Â In what order would you put it in your bag?

Â And why?

Â Now many of us would start with putting in a laptop,

Â putting in a notebook,

Â maybe a laptop or a phone charger etc.

Â Given that I live in Colorado where the air is very dry, next,

Â I would put in a bottle of water,

Â oh, and a sandwich.

Â I almost forgot my sandwich.

Â I don't want to go through the work day without my sandwich or pizza.

Â We'll see. Anyway, what would you put?

Â Each item that you put into your knapsack takes up space and it has some value to you,

Â where all of those values are different.

Â Here, we're trying to create our product,

Â our knapsack with the amount of risk and cost in mind.

Â The risk and the cost are fitting into our constraints.

Â We want something as functional as possible,

Â as, well fitting in the constraints.

Â By the way, if you aren't really familiar with the knapsack problem,

Â know that there are also partial knapsack problems.

Â In the partial knapsack, in those cases,

Â that means that you could cut your laptop in half and put half of it in.

Â Obviously, this makes much more sense in terms

Â of adding and deleting functionality of a program.

Â But know that those algorithms are out there.

Â The 0_1 knapsack problem is N_P complete.

Â The knapsack problem is interesting from the perspective

Â of computer science for many, many reasons.

Â There are two different problems.

Â The decision problem and the optimization problem.

Â The decision problem form of the knapsack problem, which means,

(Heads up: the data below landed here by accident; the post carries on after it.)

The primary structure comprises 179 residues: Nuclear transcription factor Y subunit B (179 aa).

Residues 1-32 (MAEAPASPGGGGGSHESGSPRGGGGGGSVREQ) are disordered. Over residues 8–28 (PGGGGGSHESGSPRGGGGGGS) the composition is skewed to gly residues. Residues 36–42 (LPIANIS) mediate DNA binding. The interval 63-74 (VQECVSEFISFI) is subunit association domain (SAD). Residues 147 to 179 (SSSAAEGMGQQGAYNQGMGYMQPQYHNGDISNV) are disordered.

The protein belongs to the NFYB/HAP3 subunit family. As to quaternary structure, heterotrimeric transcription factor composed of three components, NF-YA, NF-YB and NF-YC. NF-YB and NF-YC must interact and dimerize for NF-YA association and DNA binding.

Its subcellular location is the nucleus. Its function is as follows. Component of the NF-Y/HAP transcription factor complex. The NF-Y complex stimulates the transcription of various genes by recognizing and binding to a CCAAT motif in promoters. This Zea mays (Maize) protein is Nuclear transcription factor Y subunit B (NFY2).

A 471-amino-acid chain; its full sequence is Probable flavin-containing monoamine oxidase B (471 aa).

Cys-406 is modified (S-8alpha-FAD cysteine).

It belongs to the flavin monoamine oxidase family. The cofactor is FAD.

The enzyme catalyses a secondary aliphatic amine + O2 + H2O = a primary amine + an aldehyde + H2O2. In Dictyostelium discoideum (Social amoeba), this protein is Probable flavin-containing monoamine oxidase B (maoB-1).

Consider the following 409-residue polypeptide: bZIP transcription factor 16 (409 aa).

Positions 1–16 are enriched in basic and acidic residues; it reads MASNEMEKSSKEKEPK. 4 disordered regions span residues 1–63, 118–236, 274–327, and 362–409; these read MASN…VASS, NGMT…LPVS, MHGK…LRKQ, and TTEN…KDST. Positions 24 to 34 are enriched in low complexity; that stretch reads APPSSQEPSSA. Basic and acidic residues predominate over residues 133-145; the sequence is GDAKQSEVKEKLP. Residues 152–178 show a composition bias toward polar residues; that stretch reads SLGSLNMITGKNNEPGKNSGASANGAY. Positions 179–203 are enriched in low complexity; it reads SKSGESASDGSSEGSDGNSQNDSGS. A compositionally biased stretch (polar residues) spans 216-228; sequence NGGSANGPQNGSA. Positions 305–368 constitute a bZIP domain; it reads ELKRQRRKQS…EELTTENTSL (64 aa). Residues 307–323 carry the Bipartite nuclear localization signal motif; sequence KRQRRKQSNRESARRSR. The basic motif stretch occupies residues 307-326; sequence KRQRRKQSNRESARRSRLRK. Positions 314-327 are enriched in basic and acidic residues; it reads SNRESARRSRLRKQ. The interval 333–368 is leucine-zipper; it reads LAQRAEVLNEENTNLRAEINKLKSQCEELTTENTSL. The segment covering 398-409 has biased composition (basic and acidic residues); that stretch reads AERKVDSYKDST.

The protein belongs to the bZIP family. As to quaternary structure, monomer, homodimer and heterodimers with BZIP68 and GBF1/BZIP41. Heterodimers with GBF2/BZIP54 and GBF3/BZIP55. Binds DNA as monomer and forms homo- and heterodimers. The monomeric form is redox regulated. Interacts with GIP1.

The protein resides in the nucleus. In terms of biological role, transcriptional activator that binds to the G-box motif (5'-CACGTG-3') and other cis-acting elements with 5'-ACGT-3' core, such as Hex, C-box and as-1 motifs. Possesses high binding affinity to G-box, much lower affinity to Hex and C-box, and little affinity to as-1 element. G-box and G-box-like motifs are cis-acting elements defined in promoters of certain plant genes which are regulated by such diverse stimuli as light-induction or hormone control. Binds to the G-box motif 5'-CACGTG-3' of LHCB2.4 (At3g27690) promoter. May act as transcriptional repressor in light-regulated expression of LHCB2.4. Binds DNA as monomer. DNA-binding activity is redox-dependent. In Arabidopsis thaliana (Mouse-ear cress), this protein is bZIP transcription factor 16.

Â can a value of at least the v be achieved without extending some particular weight?

Â That problem is N_P complete.

Â That means that there is no known algorithm that is both correct and fast on all cases.

Â And by fast we mean,

Â that there's not an algorithm that can be run in polynomial time.

Â While the decision problem is N_P complete,

Â the optimization problem is N_P hard.

Â Its resolution is at least as difficult as the decision problem.

Â And there is no known polynomial algorithm,

Â which can tell, given some solution whether or not it's optimal.

Â Since we do not have perfect solutions here,

Â we instead use approximation algorithms.

Â And these are appropriate for approaching any kind of

Â problem involving N, 0_1 knapsack issues.

Â Main ways of doing this are through

Â dynamic programming and also through particular machine learning algorithms.

Â I encourage you to read up more on this if you've never heard of any of this before.

Â In DDP, we use

Â a simulated annealing optimization procedure to find the near optimal solutions.

Â For example, we try to maximize satisfaction of

Â objectives under some particular cost threshold,

Â or we could minimise cost above the satisfaction threshold.

Â The optimality criterion can be set by the requirements and engineer or by the developer.

Â But it's something that you really should be discussing

Â with your project experts as well.

Â For more information about DDP,

Â check out the reading by Feather and Kornfield from 2003.

Â It's called, Quantitative Risk Based Requirement Reasonings

Â and is included in one of our readings.

Â